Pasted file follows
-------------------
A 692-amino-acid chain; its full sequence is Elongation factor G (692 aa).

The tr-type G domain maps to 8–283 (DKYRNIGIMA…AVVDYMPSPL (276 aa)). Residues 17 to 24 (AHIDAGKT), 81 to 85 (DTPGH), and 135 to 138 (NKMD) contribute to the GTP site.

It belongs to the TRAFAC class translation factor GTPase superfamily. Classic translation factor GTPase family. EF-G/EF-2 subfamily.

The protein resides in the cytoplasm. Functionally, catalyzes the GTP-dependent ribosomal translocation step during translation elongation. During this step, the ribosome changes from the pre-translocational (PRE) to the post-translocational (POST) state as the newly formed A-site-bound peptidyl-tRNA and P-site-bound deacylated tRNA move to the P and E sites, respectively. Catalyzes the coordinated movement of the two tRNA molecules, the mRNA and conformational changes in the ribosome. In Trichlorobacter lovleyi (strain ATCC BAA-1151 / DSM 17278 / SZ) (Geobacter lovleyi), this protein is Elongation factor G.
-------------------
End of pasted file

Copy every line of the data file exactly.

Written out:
A 692-amino-acid chain; its full sequence is Elongation factor G (692 aa).

The tr-type G domain maps to 8–283 (DKYRNIGIMA…AVVDYMPSPL (276 aa)). Residues 17 to 24 (AHIDAGKT), 81 to 85 (DTPGH), and 135 to 138 (NKMD) contribute to the GTP site.

It belongs to the TRAFAC class translation factor GTPase superfamily. Classic translation factor GTPase family. EF-G/EF-2 subfamily.

The protein resides in the cytoplasm. Functionally, catalyzes the GTP-dependent ribosomal translocation step during translation elongation. During this step, the ribosome changes from the pre-translocational (PRE) to the post-translocational (POST) state as the newly formed A-site-bound peptidyl-tRNA and P-site-bound deacylated tRNA move to the P and E sites, respectively. Catalyzes the coordinated movement of the two tRNA molecules, the mRNA and conformational changes in the ribosome. In Trichlorobacter lovleyi (strain ATCC BAA-1151 / DSM 17278 / SZ) (Geobacter lovleyi), this protein is Elongation factor G.